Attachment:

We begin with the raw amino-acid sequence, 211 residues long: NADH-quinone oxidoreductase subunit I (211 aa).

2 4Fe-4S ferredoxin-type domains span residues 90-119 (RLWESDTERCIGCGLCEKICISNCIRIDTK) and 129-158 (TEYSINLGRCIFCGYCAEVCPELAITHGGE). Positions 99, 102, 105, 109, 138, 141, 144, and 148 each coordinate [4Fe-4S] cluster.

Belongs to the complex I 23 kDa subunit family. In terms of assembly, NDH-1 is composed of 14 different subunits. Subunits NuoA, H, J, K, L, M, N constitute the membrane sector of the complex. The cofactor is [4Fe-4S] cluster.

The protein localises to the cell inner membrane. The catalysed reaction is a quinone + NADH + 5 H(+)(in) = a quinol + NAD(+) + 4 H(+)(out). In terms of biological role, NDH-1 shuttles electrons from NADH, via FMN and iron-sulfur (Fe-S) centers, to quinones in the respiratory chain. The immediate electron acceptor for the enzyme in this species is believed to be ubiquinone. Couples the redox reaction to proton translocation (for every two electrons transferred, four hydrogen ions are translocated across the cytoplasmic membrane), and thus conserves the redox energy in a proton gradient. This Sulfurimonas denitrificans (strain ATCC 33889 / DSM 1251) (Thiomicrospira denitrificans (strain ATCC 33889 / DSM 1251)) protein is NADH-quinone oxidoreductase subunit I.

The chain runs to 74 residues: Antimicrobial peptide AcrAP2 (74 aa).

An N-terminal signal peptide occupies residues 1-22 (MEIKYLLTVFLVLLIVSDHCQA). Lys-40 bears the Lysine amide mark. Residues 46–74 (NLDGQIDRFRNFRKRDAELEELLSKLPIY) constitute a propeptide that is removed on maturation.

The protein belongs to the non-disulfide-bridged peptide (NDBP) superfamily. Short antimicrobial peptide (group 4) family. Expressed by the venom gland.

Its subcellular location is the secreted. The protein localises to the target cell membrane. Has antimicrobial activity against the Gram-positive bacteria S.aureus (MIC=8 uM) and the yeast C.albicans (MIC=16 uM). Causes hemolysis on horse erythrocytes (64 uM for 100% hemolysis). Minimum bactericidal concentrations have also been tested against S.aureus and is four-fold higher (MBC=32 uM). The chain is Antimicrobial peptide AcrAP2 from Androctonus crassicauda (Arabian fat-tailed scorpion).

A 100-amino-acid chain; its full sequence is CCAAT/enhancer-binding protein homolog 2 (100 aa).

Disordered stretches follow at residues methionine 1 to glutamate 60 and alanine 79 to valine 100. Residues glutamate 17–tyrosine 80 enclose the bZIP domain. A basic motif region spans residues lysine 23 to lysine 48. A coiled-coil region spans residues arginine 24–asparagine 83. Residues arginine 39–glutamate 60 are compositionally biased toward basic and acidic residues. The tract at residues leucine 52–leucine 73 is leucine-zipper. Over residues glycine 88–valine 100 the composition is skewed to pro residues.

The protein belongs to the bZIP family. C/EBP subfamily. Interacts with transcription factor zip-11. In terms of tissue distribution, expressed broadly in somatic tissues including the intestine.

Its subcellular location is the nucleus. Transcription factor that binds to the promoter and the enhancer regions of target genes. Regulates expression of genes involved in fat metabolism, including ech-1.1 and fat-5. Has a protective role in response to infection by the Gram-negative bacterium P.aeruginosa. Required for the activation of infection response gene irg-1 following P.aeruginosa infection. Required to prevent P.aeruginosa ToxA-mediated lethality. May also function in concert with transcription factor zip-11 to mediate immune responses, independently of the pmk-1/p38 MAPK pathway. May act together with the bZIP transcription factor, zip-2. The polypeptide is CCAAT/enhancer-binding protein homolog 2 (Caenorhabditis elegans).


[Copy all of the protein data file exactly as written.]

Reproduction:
We begin with the raw amino-acid sequence, 211 residues long: NADH-quinone oxidoreductase subunit I (211 aa).

2 4Fe-4S ferredoxin-type domains span residues 90-119 (RLWESDTERCIGCGLCEKICISNCIRIDTK) and 129-158 (TEYSINLGRCIFCGYCAEVCPELAITHGGE). Positions 99, 102, 105, 109, 138, 141, 144, and 148 each coordinate [4Fe-4S] cluster.

Belongs to the complex I 23 kDa subunit family. In terms of assembly, NDH-1 is composed of 14 different subunits. Subunits NuoA, H, J, K, L, M, N constitute the membrane sector of the complex. The cofactor is [4Fe-4S] cluster.

The protein localises to the cell inner membrane. The catalysed reaction is a quinone + NADH + 5 H(+)(in) = a quinol + NAD(+) + 4 H(+)(out). In terms of biological role, NDH-1 shuttles electrons from NADH, via FMN and iron-sulfur (Fe-S) centers, to quinones in the respiratory chain. The immediate electron acceptor for the enzyme in this species is believed to be ubiquinone. Couples the redox reaction to proton translocation (for every two electrons transferred, four hydrogen ions are translocated across the cytoplasmic membrane), and thus conserves the redox energy in a proton gradient. This Sulfurimonas denitrificans (strain ATCC 33889 / DSM 1251) (Thiomicrospira denitrificans (strain ATCC 33889 / DSM 1251)) protein is NADH-quinone oxidoreductase subunit I.

The chain runs to 74 residues: Antimicrobial peptide AcrAP2 (74 aa).

An N-terminal signal peptide occupies residues 1-22 (MEIKYLLTVFLVLLIVSDHCQA). Lys-40 bears the Lysine amide mark. Residues 46–74 (NLDGQIDRFRNFRKRDAELEELLSKLPIY) constitute a propeptide that is removed on maturation.

The protein belongs to the non-disulfide-bridged peptide (NDBP) superfamily. Short antimicrobial peptide (group 4) family. Expressed by the venom gland.

Its subcellular location is the secreted. The protein localises to the target cell membrane. Has antimicrobial activity against the Gram-positive bacteria S.aureus (MIC=8 uM) and the yeast C.albicans (MIC=16 uM). Causes hemolysis on horse erythrocytes (64 uM for 100% hemolysis). Minimum bactericidal concentrations have also been tested against S.aureus and is four-fold higher (MBC=32 uM). The chain is Antimicrobial peptide AcrAP2 from Androctonus crassicauda (Arabian fat-tailed scorpion).

A 100-amino-acid chain; its full sequence is CCAAT/enhancer-binding protein homolog 2 (100 aa).

Disordered stretches follow at residues methionine 1 to glutamate 60 and alanine 79 to valine 100. Residues glutamate 17–tyrosine 80 enclose the bZIP domain. A basic motif region spans residues lysine 23 to lysine 48. A coiled-coil region spans residues arginine 24–asparagine 83. Residues arginine 39–glutamate 60 are compositionally biased toward basic and acidic residues. The tract at residues leucine 52–leucine 73 is leucine-zipper. Over residues glycine 88–valine 100 the composition is skewed to pro residues.

The protein belongs to the bZIP family. C/EBP subfamily. Interacts with transcription factor zip-11. In terms of tissue distribution, expressed broadly in somatic tissues including the intestine.

Its subcellular location is the nucleus. Transcription factor that binds to the promoter and the enhancer regions of target genes. Regulates expression of genes involved in fat metabolism, including ech-1.1 and fat-5. Has a protective role in response to infection by the Gram-negative bacterium P.aeruginosa. Required for the activation of infection response gene irg-1 following P.aeruginosa infection. Required to prevent P.aeruginosa ToxA-mediated lethality. May also function in concert with transcription factor zip-11 to mediate immune responses, independently of the pmk-1/p38 MAPK pathway. May act together with the bZIP transcription factor, zip-2. The polypeptide is CCAAT/enhancer-binding protein homolog 2 (Caenorhabditis elegans).